The Enchanted Distance
Our rural curve is dabbed in strokes
of tawny broom sedge, the sway
of a left-handed artist and late
fading flowers spend their earnest
seed as anxious mothers send
their little ones off to the unknown.
The barn-over-the-hill is slipped
like a story book of pop-ups
between this near surety underfoot
and the surrender-brown mountains
in autumn’s undress.
Who can blame the clouds for their
ephemeral dalliance, their witness?
The barn peeks from the other side,
its tin hat a certain give away.
We can only guess its harvest
as the field is uncut, unbailed,
like the brain’s lofts and stalls,
bins and troughs.
It is not the picturesque ruin
we might paint or romance to friends,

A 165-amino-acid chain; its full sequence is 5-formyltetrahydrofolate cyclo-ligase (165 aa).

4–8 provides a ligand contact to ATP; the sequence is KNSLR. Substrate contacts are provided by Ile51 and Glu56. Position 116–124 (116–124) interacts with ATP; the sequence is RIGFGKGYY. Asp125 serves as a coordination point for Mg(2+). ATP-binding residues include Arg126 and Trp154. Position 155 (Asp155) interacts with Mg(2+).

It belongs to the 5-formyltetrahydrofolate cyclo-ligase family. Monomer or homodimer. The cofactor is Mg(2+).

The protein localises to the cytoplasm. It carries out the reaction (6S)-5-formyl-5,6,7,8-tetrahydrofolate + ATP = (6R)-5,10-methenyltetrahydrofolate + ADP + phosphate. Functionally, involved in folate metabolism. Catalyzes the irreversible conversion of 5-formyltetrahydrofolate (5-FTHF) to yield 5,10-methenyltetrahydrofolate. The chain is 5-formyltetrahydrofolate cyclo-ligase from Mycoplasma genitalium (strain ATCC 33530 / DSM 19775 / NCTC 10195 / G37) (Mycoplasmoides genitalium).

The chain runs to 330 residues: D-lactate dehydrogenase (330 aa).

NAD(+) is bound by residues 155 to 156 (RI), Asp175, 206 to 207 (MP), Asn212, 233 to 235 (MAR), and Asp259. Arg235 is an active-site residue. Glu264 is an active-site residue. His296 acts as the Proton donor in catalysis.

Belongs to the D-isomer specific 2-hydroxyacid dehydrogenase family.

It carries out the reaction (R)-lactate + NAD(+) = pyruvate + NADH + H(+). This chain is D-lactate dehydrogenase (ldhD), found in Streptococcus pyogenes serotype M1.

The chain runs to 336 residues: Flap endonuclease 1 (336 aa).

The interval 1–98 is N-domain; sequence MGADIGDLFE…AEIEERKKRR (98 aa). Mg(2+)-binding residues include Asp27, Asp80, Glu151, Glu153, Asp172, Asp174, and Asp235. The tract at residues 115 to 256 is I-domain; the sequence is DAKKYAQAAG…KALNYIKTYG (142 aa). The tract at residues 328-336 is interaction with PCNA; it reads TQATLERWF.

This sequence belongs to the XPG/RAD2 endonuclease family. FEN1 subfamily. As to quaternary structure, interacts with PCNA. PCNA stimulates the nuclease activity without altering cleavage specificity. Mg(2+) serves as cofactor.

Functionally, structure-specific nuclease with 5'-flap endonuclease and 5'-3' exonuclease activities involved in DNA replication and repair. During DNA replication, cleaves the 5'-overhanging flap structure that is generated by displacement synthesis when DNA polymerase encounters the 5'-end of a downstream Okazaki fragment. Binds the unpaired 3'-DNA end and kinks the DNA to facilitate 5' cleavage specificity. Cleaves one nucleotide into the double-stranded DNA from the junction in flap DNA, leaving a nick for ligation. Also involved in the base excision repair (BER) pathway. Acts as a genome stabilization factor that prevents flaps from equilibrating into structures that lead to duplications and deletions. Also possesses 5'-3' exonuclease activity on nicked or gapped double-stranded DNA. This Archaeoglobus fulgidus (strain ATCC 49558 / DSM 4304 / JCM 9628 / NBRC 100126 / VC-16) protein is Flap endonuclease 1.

but the artist has placed it
at an enchanted distance.
Our eyes are made to trudge the curve,
the mind to imagine its field-stone foundation,
its doors, latched and private,
the bright quilt hanging onto aging boards.
Who can say the ordinary is not
part of an honourable survival?
Frederick Wilbur’s forth book is a poetry collection, As Pus Floats the Splinter Out. His work has appeared in many print and on-line literary reviews including Shenandoah, The Atlanta Review, the Comstock Review, The Dalhousie Review, Rise Up Review and Mojave River Review. He was awarded the Stephen Meats Award by Midwest Quarterly (2017).
The Ekphrastic Review
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